Predatory payday loan lending ending in Alberta

The new law also allows people to pay back their loans in installments instead of a lump sum.
The new law also allows people to pay back their loans in installments instead of a lump sum. (Photo: REUTERS/Suzanne Plunkett)

There have long been demands to end predatory lending in Canada and it seems that the Alberta government has been listening.

New legislation has taken effect this month that saw Alberta go from a province with one of the highest payday loan interest rates to the lowest in Canada. Payday loans are very high interest short-term loans that often have to be paid back in a lump sum.

The new legislation mandates that payday loan lenders charge no more than $15 per $100 loaned instead of the $23 per $100 they charged in the past.

Currently, Prince Edward Island has the highest payday lending rate at $25 per $100 loaned, followed by $23 in British Columbia and Saskatchewan, $21 in Ontario and $17 in Manitoba.

The new law also allows people to pay back their loans in installments instead of a lump sum and it gives people 42 days before they have to start making the first payment.

When introducing the proposed bill in May of this year, Service Alberta Minister Stephanie McLean explained "Interest rates that are 600 per cent or more are predatory,” adding, "Loans that require you to take out loans to pay back loans are predatory."

The new legislation would take on payday loans only, as those have been exempted from the Criminal Code prohibitions on criminal interest rates.

Under the code, any interest rate that surpasses 60 per cent is considered criminal. However, the law exempts loans of $1,500 or less when they’re short-term loans, which have left the door wide open for lending companies to charge rates that can rise to hundreds of per cent in interest.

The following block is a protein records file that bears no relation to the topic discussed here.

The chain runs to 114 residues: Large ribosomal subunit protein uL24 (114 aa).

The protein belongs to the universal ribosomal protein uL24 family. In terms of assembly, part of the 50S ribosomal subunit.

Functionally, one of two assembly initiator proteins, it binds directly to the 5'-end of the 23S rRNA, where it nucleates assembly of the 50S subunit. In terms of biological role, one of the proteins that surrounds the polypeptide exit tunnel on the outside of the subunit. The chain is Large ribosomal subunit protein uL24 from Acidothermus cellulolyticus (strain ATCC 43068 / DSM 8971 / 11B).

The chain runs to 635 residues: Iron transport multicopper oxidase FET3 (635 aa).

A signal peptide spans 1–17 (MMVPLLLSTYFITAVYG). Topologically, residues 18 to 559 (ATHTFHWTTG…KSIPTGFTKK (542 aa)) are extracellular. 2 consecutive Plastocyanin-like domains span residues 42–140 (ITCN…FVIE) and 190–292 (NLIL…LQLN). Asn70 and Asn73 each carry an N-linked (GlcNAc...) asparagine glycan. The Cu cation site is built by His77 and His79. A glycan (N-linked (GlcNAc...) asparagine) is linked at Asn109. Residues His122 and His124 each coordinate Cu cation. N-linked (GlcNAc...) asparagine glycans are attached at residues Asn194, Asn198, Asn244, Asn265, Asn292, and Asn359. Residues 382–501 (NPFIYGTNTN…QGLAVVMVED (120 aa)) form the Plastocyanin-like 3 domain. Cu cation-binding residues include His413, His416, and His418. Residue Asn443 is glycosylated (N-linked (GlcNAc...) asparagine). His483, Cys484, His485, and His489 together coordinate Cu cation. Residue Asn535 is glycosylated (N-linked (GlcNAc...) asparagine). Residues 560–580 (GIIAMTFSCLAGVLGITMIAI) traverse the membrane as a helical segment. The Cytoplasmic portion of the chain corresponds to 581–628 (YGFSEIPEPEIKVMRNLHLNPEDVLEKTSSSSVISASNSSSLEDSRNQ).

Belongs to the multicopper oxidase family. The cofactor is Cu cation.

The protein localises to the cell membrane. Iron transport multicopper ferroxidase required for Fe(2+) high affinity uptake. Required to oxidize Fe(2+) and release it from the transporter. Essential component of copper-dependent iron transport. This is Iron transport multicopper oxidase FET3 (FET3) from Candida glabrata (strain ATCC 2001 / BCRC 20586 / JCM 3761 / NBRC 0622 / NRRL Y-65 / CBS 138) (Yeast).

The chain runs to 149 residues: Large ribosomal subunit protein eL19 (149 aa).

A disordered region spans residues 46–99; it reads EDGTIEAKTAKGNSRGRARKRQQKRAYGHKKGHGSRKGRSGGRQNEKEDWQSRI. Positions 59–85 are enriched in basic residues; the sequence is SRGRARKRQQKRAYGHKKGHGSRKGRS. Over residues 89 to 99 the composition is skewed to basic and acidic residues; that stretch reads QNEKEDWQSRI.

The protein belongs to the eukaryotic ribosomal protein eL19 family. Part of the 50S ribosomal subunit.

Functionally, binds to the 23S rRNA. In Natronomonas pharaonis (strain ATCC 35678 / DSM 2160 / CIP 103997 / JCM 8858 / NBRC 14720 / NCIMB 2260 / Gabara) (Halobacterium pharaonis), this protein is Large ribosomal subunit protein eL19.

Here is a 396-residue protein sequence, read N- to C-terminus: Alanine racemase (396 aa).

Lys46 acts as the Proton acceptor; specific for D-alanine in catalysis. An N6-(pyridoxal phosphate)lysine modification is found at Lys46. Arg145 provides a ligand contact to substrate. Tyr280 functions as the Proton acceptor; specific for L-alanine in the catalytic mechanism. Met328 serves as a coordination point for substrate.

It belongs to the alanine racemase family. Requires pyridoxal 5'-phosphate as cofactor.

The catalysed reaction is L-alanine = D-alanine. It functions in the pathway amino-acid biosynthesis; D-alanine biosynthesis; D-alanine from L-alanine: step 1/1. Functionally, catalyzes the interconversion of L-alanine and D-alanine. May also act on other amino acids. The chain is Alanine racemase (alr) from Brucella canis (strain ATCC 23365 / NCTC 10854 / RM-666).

No more in Alberta. Under the new regulations, payday loan interest rates should be around 88 per cent to 130 percent, which is sharply down from the rates people have been paying.

However, interest rates of between 88 to 130 per cent still seem predatory when compared with the Criminal Code prohibitions of interest rates being forbidden to go beyond 60 per cent. After all, the people who take out payday loans are often the working poor.

Still, there is one group that isn’t thrilled with the new legislation: the payday lenders themselves. One lender said that this new law will not only reduce the availability of short-term credit but that his company may even have to close some of their Alberta offices.

Regardless of whether these interest rates are still too high, it is hoped more provinces will follow Alberta’s example and lower the excessive interest rates on payday loans.

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